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The Cassini spacecraft looks close at Saturn to frame a view encompassing the entire C ring. In the dark region closer to the planet lies the much dimmer D ring. The bright B ring wraps around the left side of the scene, while Saturn’s shadow darkens the rings at bottom. For reference, Saturn’s ring sequence from its surface outwards is D, C, B, A, F, G then E.
The image was taken in visible light with the Cassini spacecraft wide-angle camera on Sept. 4, 2005, at a distance of approximately 627,000 kilometers (390,000 miles) from Saturn. The image scale is 34 kilometers (21 miles) per pixel.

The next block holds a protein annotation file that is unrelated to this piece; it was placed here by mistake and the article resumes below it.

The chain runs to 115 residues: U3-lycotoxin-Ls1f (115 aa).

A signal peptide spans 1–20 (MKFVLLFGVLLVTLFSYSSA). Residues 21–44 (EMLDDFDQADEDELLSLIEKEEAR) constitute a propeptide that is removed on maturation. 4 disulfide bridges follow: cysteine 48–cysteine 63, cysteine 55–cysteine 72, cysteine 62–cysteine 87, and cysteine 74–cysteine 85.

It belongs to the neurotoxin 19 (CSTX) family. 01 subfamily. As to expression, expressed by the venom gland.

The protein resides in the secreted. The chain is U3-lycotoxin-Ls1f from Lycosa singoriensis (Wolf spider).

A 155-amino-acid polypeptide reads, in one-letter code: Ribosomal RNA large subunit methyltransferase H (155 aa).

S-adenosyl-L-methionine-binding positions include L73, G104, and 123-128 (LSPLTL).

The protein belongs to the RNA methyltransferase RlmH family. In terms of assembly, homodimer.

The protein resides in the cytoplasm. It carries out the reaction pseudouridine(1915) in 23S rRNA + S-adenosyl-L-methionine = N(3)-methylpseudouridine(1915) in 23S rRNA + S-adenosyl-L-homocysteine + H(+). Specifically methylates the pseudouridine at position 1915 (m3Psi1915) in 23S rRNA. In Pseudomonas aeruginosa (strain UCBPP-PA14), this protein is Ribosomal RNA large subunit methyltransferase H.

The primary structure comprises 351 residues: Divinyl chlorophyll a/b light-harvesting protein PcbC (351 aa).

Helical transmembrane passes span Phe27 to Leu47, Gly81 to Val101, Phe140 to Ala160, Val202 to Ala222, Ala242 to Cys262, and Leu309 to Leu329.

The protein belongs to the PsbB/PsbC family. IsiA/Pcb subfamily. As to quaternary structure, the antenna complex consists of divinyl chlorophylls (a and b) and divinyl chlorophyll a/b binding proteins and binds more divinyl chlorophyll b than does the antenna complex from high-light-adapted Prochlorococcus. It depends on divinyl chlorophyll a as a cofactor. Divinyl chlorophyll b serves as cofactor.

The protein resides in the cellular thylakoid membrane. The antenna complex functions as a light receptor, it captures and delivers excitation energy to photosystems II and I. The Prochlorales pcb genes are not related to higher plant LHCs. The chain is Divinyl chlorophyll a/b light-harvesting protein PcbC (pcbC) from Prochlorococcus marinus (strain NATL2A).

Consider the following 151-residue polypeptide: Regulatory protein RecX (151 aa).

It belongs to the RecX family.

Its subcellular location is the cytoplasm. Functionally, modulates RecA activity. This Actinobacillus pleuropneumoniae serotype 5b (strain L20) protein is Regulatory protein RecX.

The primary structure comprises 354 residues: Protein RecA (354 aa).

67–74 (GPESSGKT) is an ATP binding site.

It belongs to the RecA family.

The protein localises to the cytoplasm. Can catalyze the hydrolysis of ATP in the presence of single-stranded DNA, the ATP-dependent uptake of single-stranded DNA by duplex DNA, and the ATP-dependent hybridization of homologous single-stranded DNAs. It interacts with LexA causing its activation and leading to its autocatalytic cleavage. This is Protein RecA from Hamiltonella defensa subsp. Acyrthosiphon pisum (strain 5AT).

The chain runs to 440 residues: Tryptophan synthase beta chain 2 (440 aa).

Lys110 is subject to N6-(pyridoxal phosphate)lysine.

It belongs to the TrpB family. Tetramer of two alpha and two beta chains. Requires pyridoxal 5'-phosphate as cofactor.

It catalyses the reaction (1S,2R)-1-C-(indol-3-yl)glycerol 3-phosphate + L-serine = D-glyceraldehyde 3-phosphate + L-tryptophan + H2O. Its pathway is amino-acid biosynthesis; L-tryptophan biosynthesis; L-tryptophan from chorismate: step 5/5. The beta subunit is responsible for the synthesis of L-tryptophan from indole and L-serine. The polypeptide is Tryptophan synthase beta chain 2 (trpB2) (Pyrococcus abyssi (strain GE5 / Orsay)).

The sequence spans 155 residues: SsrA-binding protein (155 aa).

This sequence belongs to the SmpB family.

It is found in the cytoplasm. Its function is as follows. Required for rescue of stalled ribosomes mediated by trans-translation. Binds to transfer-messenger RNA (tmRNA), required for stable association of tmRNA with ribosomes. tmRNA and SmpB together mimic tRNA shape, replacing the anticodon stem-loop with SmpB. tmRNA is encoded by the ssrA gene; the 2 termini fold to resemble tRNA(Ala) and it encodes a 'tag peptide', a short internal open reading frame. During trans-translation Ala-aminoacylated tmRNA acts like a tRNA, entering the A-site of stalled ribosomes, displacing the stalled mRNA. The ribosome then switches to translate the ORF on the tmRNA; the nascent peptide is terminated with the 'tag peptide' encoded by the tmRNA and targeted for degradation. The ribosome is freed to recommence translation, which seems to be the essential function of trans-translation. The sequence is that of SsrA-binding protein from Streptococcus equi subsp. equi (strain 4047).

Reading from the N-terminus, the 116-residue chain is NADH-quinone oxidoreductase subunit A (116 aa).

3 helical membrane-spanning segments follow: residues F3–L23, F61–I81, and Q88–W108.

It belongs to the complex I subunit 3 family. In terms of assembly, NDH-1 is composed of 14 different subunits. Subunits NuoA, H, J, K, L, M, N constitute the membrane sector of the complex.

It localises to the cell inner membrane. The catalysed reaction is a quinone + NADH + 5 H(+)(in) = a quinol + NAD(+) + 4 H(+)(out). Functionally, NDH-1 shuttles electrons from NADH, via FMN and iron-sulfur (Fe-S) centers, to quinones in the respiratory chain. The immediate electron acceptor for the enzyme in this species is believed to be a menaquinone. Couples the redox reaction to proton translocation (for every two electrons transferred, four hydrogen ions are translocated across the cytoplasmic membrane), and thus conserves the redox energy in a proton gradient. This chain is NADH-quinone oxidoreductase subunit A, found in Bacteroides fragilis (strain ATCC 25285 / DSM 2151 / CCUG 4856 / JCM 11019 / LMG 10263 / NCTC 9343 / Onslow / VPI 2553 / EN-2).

The Cassini-Huygens mission is a cooperative project of NASA, the European Space Agency and the Italian Space Agency. The Jet Propulsion Laboratory, a division of the California Institute of Technology in Pasadena, manages the mission for NASA’s Science Mission Directorate, Washington, D.C. The Cassini orbiter and its two onboard cameras were designed, developed and assembled at JPL. The imaging operations center is based at the Space Science Institute in Boulder, Colo.
Image Credit: NASA/JPL/Space Science Institute